By 1914, when the Army first began to acquire tractor-engined aircraft, the official serial number began to be painted in large block figures on both sides of the fuselage or on the rudder. . These numbers were so large that they could be easily seen and recognized from a considerable distance. At the time of American entry into the First World War, the large numbers were retained on the fuselage and sometimes added to the top of the white rudder stripe. . By early 1918, the letters S.C. (for "Signal Corps") were often added as a prefix to the displayed serial number. When the Army Air Service was created in May of 1918, the letters SC were replaced by A.S. (for "Air Service"). In July of 1926, the Army Air Service was renamed the Army Air Corps, and the serial number prefix became A.C. for "Air Corps".
By late 1924, the fuselage serial numbers began to get smaller in size, until they standardized on four-inch figures on each side of the fuselage. This remained so until 1932. In 1926, the words "U.S. Army" were added to the fuselage number, and in 1928 the manufacturer's name and the Army designation was added to the display. Between 1924 and 1929, it was also common practice to add the manufacturer's name and the Army designation to each side of the rudder, but this was not always done.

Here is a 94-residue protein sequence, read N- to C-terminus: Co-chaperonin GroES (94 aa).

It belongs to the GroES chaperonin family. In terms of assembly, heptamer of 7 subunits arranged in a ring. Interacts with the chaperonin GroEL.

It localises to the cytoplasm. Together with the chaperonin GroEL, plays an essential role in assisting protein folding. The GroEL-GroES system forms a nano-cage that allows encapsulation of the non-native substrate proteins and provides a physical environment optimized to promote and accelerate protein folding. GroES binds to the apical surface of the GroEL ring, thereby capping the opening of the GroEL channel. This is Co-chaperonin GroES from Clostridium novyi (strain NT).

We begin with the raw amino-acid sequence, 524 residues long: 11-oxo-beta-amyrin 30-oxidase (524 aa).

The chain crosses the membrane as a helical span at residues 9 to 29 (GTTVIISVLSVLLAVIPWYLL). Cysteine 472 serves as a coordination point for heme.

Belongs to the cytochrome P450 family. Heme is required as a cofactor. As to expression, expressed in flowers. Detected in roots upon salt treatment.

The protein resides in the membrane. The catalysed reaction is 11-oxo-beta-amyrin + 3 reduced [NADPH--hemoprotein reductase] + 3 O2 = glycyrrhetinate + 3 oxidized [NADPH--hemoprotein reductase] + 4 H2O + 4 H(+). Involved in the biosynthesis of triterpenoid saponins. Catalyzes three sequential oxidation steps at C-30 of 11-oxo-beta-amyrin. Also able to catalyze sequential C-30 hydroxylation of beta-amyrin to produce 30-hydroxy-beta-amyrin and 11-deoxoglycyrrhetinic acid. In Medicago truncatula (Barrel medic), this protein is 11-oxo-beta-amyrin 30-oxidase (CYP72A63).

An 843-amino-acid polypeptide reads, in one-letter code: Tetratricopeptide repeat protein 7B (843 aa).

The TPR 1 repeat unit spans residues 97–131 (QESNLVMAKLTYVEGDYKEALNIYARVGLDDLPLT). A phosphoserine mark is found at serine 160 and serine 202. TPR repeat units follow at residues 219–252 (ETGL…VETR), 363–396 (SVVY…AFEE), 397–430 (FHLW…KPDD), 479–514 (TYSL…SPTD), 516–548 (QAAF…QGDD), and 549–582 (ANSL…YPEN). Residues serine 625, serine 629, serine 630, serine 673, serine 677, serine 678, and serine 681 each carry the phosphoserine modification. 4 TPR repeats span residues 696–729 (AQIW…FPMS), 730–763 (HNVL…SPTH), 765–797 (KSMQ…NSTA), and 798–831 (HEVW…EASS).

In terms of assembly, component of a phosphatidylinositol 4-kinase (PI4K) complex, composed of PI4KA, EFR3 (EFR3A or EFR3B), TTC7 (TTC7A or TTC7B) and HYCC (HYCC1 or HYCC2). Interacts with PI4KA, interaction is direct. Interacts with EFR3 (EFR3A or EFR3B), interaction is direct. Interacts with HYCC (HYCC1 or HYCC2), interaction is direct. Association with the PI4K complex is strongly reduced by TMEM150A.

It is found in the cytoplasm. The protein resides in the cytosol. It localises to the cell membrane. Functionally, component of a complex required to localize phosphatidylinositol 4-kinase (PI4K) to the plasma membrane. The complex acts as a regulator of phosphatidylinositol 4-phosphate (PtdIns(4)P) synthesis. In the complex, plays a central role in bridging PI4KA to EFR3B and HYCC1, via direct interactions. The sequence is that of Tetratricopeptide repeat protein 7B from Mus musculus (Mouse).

The three-line fuselage data block was reduced in size to one-inch characters in 1932 and placed on the left hand side of the fuselage near the cockpit. It is still displayed there in the present day.
Beginning in January of 1942, the serial number of most Army aircraft was painted in eight-inch numbers on the vertical tail (whenever possible). This number became known as the tail number, for obvious reasons. . Since military aircraft were at that time not expected to last more than ten years, the first digit of the fiscal year number was omitted in the tail number as was the AC prefix and the hyphen. . For example, Curtiss P-40B serial number 41-5205 had the tail number 15205 painted on its rudder and Curtiss P-40K serial number 42-11125 had the tail number 211125 painted on the rudder. Since the Army (later Air Force) used the last four digits of the tail number as a radio call sign, for short serial numbers (those less than 100), the tail number was expanded out to four digits by adding zeros in front of the sequence number. For example, 41-38 would have the tail number written as 1038.